Interesting video from Steven Johnson on innovation (one of the TED talks)
Specifically, within the video it’s worth looking at the example of the baby incubator and the Sputnik to GPS innovations within the video (the links should take you to the right places within the video). Or if you want to watch the full video it’s below:
Interesting post from the Harvard Business Review, arguing that the presence of constraints is what really determines quality innovation. For example, the author argues that the rising cost of 30 second advertising spots prompted innovation in different forms of advertising. On one level, this may sound like economic theory, but it’s a does suggest a counter intuitive idea.
If you really want to come up with breakthrough idea, perhaps you will do better with less resources, not more?
And fans of Fred Brooks and Mythical Man Month will recall the same argument being made for different reasons – if the team gets too large, then communications get too complex. Also, Fred Brooks also has an interesting point about how scarcity changes depending on the project in question.
I don’t actually know if this was launched in 2010 or not, but I love the idea of the Brownie Edge Pan. If you’re the sort of person who likes the brownies that have edges, this gives you more of them. Genius.
The Third Generation Amazon Kindle is also one of my favorites. As the New York Times recently pointed out, the iPad has not killed the Kindle. And optimization for reading, together with incremental improvements and and the addition of games continues to drive the Kindle forward.
XBox Kinect is impressive technology. It’s now possible to play video games just by moving your body. For example, you can throw a discus, drive a car or jump over a log. It’s not just fun technology, it also shows that gesture recognition has a lot of potential as a means of interacting with software in many fields beyond gaming.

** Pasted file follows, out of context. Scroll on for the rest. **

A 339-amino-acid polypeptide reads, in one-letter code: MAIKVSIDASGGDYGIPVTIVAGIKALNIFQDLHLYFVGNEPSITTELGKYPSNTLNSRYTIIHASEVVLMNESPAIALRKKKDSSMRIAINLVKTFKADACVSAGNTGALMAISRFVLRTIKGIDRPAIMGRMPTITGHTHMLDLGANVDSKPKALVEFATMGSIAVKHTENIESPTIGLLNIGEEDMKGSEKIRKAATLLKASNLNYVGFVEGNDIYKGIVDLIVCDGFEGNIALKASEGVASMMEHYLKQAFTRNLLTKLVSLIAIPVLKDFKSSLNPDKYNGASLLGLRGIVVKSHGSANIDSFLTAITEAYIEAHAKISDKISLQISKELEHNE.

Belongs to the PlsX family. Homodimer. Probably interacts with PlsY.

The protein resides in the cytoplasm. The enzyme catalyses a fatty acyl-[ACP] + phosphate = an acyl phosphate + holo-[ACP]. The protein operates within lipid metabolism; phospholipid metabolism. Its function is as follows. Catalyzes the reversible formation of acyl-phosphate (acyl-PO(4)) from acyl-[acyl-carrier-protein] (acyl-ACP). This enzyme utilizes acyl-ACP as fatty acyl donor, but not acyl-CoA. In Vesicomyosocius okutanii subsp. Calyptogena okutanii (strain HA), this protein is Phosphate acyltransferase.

NFL RedZone is a new concept in showing sport on television. Rather than showing a single game, the channel flicks between all the current games showing all the scoring as it happens. It’s a fairly intense way to watch sport, but undeniably innovative.
Finally, though the client version launched in 2006, the Google Reader for Android application just launched this month, and it’s the perfect way to read blogs on the go. Simple design, very well executed.
PopSci also have their top 100 innovations of the year here, PopSop’s brand oriented list is here and Time’s list is here.
With mobile phone based boarding passes, it feels like part of the future is finally here. Rather than printing out a boarding pass you can simply download it on your phone and display it during the boarding process. Having now used it a few times now, here are my observations.
- This seems to have potential to delay the boarding process. Often when you come up to check in your phone is either locked or doing something else, and navigating back to the relevant email and downloading the image all takes quite a while, especially when you have a long line of people behind you.
- Because of the potential for social embarrassment from point 1. above you try to ensure that your phone is clearly displaying the pass well before you need it, but this makes it impossible to do other things on your phone while you’re waiting in line for airport security, so that wait becomes more tedious.
- The barcode on the pass is supposed to be electronically scanned, this is hard to get right and requires a few attempts each time I’ve seen it done, again slowing the boarding process.
- Finally, I’m not sure what you’re supposed to do when your phone battery dies.
So though I was excited about this idea, I’m not sure I’ll use it much.
source: Simon Aughton (via Flickr)